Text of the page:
Ukrainian President Volodymyr Zelenskiy told leaders of the world's wealthiest nations on Tuesday that now was the time to stop Russia's war in his country under a peace plan he has proposed.
He spoke by videolink to leaders of the Group of 20 (G20) nations who have gathered for a summit on the Indonesian island of Bali that is overshadowed by the war in Ukraine and worries over global inflation, food and energy security.
Zelenskiy said the war should be ended "justly and on the basis of the U.N. Charter and international law".
He called for restoring "radiation safety" with regard to the Zaporizhzhia nuclear power plant, introducing price restrictions on Russian energy resources, and expanding a grain export initiative. He also called for all Ukrainian prisoners to be released.
"Please choose your path for leadership - and together we will surely implement the peace formula," he said.
The summit opened earlier in the day with a plea by Indonesian President Joko Widodo for unity and concrete action to mend the global economy despite deep rifts over the war.
"We have no other option, collaboration is needed to save the world," he said. "G20 must be the catalyst for inclusive economic recovery. We should not divide the world into parts. We must not allow the world to fall into another cold war."
The G20, which includes countries ranging from Brazil to India, Saudi Arabia and Germany, accounts for more than 80% of the world's gross domestic product, 75% of international trade and 60% of its population.
A positive sign on the eve of the summit was a three-hour bilateral meeting between U.S. President Joe Biden and Chinese leader Xi Jinping in which the two leaders pledged more frequent communications despite many differences.
Monday's meeting was the first time the two had met in person since Biden became president and the talks appeared to signal an improvement in relations between the superpowers after a downward spiral in recent months.
The G20 summit is being held for the first time since Russia's February invasion of Ukraine, which Moscow has described as a "special military operation".
The war has triggered calls by some Western leaders for a boycott of the summit and for the withdrawal of Russian President Vladimir Putin's invitation.
Indonesia resisted, refusing to withdraw Putin's invitation, and also rejecting what Indonesian sources say has been pressure from G7 nations to condemn Russia at the summit this week.
Russia has said Putin was too busy to attend the summit with Foreign Minister Sergei Lavrov taking his place. Lavrov dismissed a news agency report on Monday that he had been taken to hospital in Bali with a heart condition and was present at the meeting.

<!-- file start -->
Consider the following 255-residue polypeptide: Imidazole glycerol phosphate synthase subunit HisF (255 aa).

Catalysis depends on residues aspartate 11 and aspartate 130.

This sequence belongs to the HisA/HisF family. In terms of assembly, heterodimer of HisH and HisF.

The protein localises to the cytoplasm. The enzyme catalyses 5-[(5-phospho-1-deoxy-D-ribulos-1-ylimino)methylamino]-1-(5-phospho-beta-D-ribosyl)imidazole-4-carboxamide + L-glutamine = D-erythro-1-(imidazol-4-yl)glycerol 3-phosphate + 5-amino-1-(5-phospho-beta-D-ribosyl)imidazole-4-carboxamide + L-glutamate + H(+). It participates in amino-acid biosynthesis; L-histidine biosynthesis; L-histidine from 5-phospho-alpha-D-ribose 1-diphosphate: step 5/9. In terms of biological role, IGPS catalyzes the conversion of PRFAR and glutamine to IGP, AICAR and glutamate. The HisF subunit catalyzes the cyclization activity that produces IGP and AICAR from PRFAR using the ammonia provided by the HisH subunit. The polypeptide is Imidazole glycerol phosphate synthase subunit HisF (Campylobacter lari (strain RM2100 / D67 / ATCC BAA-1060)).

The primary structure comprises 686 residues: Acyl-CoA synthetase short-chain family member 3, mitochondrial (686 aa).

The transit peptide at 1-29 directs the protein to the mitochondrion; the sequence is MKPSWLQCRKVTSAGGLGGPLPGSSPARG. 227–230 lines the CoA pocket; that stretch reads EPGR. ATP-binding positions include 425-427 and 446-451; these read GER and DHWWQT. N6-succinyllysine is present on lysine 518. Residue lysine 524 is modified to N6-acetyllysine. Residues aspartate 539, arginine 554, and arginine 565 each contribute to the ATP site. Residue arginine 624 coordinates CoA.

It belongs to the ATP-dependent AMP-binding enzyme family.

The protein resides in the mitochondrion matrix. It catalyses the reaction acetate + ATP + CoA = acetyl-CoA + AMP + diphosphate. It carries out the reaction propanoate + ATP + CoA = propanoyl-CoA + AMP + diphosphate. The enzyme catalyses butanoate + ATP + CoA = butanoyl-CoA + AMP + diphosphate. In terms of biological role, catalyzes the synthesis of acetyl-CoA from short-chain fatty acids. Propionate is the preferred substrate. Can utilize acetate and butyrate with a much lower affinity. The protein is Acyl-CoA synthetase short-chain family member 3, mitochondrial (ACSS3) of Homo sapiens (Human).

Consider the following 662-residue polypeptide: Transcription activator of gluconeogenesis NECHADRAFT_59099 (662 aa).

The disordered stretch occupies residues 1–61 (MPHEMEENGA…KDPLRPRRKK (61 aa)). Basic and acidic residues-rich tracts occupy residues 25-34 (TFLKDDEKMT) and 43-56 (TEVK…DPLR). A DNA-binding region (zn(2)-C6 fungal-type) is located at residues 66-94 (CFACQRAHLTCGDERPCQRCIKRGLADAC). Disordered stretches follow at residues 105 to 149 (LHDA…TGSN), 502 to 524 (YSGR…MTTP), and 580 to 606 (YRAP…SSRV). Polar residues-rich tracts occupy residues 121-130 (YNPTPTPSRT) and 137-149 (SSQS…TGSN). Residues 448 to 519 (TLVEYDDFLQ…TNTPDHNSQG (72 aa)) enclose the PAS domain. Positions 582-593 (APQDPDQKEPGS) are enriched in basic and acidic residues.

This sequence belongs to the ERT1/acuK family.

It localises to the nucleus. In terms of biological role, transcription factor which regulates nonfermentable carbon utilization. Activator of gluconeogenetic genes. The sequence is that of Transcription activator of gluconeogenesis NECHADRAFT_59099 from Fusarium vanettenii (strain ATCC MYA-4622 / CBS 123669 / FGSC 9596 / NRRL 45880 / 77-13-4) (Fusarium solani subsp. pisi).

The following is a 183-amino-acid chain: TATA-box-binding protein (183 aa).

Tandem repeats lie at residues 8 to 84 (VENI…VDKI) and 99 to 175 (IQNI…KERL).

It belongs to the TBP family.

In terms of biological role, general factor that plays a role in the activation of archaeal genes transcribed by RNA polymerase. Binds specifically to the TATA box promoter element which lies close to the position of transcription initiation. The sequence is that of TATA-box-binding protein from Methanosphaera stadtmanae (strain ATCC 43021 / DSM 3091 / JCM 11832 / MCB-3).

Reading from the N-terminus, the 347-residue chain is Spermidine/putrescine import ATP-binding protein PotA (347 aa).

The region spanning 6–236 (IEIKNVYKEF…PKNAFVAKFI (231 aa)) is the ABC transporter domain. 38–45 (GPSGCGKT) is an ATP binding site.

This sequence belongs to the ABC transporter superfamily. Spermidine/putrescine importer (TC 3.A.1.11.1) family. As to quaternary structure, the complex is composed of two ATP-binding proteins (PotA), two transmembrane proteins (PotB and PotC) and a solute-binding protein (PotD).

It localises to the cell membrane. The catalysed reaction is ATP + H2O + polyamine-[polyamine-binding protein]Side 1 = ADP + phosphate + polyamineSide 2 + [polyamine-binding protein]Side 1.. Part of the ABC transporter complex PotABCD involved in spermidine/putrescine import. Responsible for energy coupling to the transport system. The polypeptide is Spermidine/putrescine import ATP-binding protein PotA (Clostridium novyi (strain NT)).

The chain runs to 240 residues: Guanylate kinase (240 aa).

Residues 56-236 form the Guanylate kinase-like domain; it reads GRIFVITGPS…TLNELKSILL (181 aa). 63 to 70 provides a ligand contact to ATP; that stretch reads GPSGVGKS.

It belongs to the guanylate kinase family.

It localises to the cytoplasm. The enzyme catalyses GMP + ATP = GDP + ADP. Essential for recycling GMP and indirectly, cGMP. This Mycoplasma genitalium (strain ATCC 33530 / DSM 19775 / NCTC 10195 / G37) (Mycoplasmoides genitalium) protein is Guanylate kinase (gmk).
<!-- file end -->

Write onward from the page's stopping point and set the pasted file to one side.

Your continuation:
However it was not clear if he remained in the room while Zelenskiy made his address.
JOINT STATEMENT IN THE WORKS
A joint G20 communique, which would need to be agreed by all parties, appears unlikely, with Indonesia instead pushing for a leaders' declaration, diplomatic sources say.
However, European Council President Charles Michel said there was an agreement among officials on a text communique on Monday evening, which he described as "positive".
G20 leaders will denounce the use of, or any threat to use, nuclear weapons, according to an early draft seen by Reuters.
However, such a communique would need to be confirmed by the leaders.
The G20 ministers' gatherings have failed to produce joint communiques due to disagreement between Russia and other members on language, including on how to describe the war in Ukraine.
Biden will be "unapologetic" in his defence of Ukraine, U.S. officials have said.
"I won't get ahead of the final negotiations but the G20 will make clear that Russia's war is wreaking havoc for people everywhere and for the global economy as a whole," said one official, who spoke about the U.S. view on the summit on condition of anonymity.
But Xi and Putin have grown increasingly close in recent years, and reaffirmed their partnership just days before Russia invaded Ukraine. Nevertheless China has been careful not to provide any direct material support that could trigger Western sanctions against it.
On Tuesday, Xi told French President Emmanuel Macron during a bilateral meeting that China advocated a ceasefire in Ukraine and peace talks, Chinese state media reported.
Biden and Xi "underscored their opposition to the use or threat of use of nuclear weapons in Ukraine" during their meeting, according to a White House statement. A statement from the Chinese foreign minister said Xi told Biden nuclear weapons cannot be used and nuclear wars cannot be fought.
The West has accused Russia of making irresponsible statements on the possible use of nuclear weapons since its February invasion of Ukraine. Russia has in turn accused the West of "provocative" nuclear rhetoric.
On the sidelines of the summit, many of the leaders will hold bilateral talks, including several of them meeting Xi, who is making only his second visit overseas since the start of the pandemic.
After the meeting with Macron, Xi is scheduled to hold talks with Australian Prime Minister Anthony Albanese, South Korean President Yoon Suk-yeol and later with Japanese Prime Minister Fumio Kishida as China tries to reduce frictions with the United States and its allies.
"It is not decisive but an important step towards trying to reduce disagreements," said Shi Yinhong, a professor of international relations at Beijing's Renmin University.
(Reporting by Fransiska Nangoy, Stanley Widianto, Nandita Bose, Leika Kihara, David Lawder and Simon Lewis in Nusa Dua, Kate Lamb in Sydney and Eduardo Baptista in Beijing; Writing by Ed Davies; Editing by Raju Gopalakrishnan)